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Unjust Vexation Article 287 of the Revised Penal Code reads:

Art. 287. Light coercions. Any person, who by means of violence, shall seize anything belonging to his debtor for the purpose of applying the same to the payment of the debt, shall suffer the penalty of arresto mayor in its minimum period and a fine equivalent to the value of the thing, but in no case less than 75 pesos. Any other coercions or unjust vexations shall be punished by arresto menor or a fine ranging from 5 to 200 pesos, or both.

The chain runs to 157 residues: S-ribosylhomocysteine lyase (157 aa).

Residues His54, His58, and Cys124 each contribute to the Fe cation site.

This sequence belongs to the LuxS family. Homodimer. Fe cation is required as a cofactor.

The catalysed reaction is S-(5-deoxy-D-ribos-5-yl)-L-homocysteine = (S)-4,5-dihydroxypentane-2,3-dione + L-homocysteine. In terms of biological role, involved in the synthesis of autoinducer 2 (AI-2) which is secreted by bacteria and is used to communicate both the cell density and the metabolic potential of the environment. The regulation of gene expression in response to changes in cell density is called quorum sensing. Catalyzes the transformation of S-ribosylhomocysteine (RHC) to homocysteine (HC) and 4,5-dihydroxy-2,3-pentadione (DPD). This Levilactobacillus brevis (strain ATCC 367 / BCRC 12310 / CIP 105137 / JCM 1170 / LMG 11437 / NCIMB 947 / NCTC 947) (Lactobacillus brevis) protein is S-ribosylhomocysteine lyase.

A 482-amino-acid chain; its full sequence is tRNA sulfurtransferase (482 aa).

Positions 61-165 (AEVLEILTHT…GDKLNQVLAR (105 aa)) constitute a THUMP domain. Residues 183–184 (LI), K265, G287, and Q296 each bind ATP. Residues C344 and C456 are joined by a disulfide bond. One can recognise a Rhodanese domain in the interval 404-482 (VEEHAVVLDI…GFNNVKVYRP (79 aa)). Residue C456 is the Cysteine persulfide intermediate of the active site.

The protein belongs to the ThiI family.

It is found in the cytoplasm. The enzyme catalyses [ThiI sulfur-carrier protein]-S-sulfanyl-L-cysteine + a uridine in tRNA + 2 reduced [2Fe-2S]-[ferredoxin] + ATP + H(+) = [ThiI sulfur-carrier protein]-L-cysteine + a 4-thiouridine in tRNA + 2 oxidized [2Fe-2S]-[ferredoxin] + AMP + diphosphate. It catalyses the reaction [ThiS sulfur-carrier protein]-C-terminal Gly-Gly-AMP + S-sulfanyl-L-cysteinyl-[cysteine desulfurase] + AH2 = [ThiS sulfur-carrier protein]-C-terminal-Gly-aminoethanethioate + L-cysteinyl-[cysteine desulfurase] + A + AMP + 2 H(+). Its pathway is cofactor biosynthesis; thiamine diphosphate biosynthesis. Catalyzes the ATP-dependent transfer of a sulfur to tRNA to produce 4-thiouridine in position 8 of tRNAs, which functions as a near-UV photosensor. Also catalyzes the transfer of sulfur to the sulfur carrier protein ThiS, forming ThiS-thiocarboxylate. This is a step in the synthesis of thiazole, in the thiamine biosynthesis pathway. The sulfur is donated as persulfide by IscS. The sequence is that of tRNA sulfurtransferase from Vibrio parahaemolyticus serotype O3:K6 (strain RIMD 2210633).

The second paragraph of the Article is broad enough to include any human conduct which, although not productive of some physical or material harm, could unjustifiably annoy or vex an innocent person. Compulsion or restraint need not be alleged in the Information, for the crime of unjust vexation may exist without compulsion or restraint. However, in unjust vexation, being a felony by dolo, malice is an inherent element of the crime. Good faith is a good defense to a charge for unjust vexation because good faith negates malice. The paramount question to be considered is whether the offenders act caused annoyance, irritation, torment, distress or disturbance to the mind of the person to whom it is directed. The main purpose of the law penalizing coercion and unjust vexation is precisely to enforce the principle that no person may take the law into his hands and that our government is one of law, not of men. It is unlawful for any person to take into his own hands the administration of justice.[ People v. Nebreja, 76 Phil. 119 (1946)]